Those manufacturing businesses which have operated in the UK food industry for a decent length of time will have been through a number of economic cycles. And while that should stand them in good stead when assessing how to handle the down periods before the next inevitable upturn, even the most optimistic of them will be anticipating 2023 with hope rather than expectation.

After a year of ingredient shortages, labour issues, rampant inflation and arm-wrestles with retailers over pricing actions, it would be nice to think things would ease off a bit as we enter a new year, but analysts suggest there is some way to go yet before anything resembling a broad sunlit upland is spied.

The war in Ukraine is still the great unknown. While the human factor on the ground there is the most important thing of course, in our own area of specific interest Russia’s invasion last February had a marked impact on the food industry in the UK – as elsewhere – with shortages of ingredients such as wheat and sunflower oil resulting from a blockade of Ukraine’s Black Sea ports. Meanwhile, the world’s opposition to Moscow’s action contributed to soaring energy prices, which hit manufacturers and consumers.

Inflation on household essentials

As we don’t know how things will play out in this conflict, all manufacturers can do is seek alternative sources of supply where they can and try to manage high bills as best they are able.

Whether they will be able to continue to pass the additional costs on to retailers and ultimately consumers in 2023 is a key issue.

Consumers are facing a financial crisis of their own with inflation on household essentials, sky-high energy bills and wage increases few and far between.

UK food inflation hit a 45-year high in November. Prices for food and non-alcoholic beverages rose 16.5% in the 12 months through November, a sixteenth straight month of increases.

When it comes to household budgets, something has to give, choices have to be made.

This is the environment in which manufacturers in the UK food industry will be operating in the next 12 months.

Sector analysts and market watchers expect things to remain difficult at the macro level for much of 2023.

Siobhan Gehin, senior partner for the retail and consumer sectors at consultancy firm Roland Berger, says: “Inflation might have peaked but it will remain high in 2023. Householders are under pressure.”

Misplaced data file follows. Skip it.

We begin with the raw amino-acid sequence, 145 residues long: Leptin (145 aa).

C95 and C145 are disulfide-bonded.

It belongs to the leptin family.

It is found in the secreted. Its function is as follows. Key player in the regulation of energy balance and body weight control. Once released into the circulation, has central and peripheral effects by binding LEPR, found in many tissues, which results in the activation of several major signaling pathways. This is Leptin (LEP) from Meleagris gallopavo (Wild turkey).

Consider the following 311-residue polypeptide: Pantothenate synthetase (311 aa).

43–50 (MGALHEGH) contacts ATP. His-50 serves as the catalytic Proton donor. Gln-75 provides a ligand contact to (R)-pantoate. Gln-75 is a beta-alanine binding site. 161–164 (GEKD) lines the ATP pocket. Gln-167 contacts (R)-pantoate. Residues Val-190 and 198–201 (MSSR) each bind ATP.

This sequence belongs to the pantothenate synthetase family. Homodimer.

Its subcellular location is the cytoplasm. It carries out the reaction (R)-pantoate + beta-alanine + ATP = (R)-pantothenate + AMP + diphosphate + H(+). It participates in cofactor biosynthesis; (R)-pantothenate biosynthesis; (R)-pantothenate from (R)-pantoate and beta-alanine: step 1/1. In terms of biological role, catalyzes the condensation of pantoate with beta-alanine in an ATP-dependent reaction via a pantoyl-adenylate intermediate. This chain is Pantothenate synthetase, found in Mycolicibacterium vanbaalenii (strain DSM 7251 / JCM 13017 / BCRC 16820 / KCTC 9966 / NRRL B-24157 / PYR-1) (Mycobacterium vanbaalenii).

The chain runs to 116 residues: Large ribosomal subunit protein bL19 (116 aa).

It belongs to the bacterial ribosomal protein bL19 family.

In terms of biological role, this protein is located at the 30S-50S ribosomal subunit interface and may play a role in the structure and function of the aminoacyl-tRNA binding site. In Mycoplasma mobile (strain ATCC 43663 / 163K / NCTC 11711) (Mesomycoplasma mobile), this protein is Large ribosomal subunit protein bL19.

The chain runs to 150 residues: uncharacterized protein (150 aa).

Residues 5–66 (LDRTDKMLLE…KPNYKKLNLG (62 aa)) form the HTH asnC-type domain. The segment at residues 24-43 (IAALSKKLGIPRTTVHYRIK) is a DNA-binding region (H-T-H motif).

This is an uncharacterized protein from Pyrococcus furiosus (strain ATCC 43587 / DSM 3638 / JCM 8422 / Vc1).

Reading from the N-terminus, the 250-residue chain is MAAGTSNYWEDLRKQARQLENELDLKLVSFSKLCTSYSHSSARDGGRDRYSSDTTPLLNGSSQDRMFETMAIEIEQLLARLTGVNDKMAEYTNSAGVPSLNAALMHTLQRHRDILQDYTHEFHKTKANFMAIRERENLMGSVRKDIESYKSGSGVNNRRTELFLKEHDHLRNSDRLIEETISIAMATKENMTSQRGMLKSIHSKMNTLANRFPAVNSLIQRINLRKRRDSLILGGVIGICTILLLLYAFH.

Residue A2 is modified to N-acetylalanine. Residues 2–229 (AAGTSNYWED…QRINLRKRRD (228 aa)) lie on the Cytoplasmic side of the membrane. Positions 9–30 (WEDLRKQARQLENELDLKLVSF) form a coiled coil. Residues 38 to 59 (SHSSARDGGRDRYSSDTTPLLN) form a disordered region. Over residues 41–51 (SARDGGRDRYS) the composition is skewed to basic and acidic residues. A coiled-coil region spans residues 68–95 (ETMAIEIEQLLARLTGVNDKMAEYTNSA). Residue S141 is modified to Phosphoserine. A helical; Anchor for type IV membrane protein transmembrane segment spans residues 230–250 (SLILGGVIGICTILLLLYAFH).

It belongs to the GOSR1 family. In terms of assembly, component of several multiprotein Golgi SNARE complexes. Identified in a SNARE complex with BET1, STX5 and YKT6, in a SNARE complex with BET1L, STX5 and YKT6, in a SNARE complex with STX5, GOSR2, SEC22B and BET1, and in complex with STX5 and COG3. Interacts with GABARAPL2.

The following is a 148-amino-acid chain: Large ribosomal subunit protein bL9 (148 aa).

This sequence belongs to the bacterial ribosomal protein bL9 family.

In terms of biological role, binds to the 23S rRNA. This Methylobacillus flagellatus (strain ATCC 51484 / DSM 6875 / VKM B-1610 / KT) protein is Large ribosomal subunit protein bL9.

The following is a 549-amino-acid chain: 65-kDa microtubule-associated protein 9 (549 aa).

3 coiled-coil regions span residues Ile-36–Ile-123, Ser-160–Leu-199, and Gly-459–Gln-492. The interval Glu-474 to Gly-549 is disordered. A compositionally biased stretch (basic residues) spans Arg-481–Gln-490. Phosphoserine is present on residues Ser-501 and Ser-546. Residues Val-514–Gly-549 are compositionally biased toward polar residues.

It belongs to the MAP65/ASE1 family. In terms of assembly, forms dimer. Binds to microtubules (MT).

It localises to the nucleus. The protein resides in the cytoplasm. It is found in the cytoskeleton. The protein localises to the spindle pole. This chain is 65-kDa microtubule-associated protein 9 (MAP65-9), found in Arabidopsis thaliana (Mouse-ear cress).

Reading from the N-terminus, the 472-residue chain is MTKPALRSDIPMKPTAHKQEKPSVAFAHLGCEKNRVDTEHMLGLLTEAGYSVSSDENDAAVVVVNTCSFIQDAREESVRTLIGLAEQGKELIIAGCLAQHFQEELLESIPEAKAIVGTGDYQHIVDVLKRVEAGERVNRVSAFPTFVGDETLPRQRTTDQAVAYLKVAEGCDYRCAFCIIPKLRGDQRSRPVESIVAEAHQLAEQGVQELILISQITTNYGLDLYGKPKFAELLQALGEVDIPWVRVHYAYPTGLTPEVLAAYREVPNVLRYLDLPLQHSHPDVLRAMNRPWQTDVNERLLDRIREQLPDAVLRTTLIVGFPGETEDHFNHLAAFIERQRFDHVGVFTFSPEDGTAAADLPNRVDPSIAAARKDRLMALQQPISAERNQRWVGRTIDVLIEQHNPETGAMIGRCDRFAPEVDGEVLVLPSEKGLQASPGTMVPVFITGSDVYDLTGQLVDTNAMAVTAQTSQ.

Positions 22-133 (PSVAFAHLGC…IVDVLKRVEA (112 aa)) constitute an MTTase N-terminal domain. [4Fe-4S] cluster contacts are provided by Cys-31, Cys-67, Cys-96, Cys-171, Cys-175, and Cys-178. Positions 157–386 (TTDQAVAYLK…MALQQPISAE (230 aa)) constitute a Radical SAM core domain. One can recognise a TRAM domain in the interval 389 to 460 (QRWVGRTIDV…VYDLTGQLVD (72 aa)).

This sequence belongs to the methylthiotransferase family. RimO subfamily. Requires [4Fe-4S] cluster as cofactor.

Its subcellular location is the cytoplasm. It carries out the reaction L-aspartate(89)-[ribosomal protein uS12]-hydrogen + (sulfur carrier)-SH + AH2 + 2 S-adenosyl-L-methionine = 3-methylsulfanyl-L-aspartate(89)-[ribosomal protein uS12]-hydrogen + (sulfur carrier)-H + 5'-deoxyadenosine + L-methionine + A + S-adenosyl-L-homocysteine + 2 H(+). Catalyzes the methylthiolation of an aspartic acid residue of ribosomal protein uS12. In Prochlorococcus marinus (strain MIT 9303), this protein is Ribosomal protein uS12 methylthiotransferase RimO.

Veteran industry analyst Clive Black, director and head of research at Shore Capital, takes a similar view.

“The first half of next year could be particularly challenging,” he says.

Wage concerns

And Robert Lawson, managing partner at sector consultancy Food Strategy Associates and a former executive at food firms including United Biscuits, Premier Foods and Quorn, also points to macro concerns.

He says: “We will still have inflation for much of next year and that will be top of mind, as will wage levels and keeping things on track with trade unions.”

Black also has an eye on salaries. “Labour costs are going to go up again in April when the national living wage goes up by 10%. That will impact on the major processors,” he says.

But there is a feeling among analysts some of the macro issues could ease as we go through 2023.

Black says: “With other operating costs, energy and fuel-related, we may see that easing comparatively from the spring.

“And cost of goods and raw material should be easier in 2023 than in 2022.

“Inflation is the key metric. Expect it to ease in 2023. It should start to stabilise and could lighten the mood of shoppers as the year progresses.”

The mood of shoppers is crucial of course.

Lawson points out that “a lot of customers are going to be hit by affordability issues” and analysts are weighing up what this means for manufacturers of brands as cash-strapped consumers eye cheaper private-label alternatives and turn again to discount retailers such as Aldi and LIDL.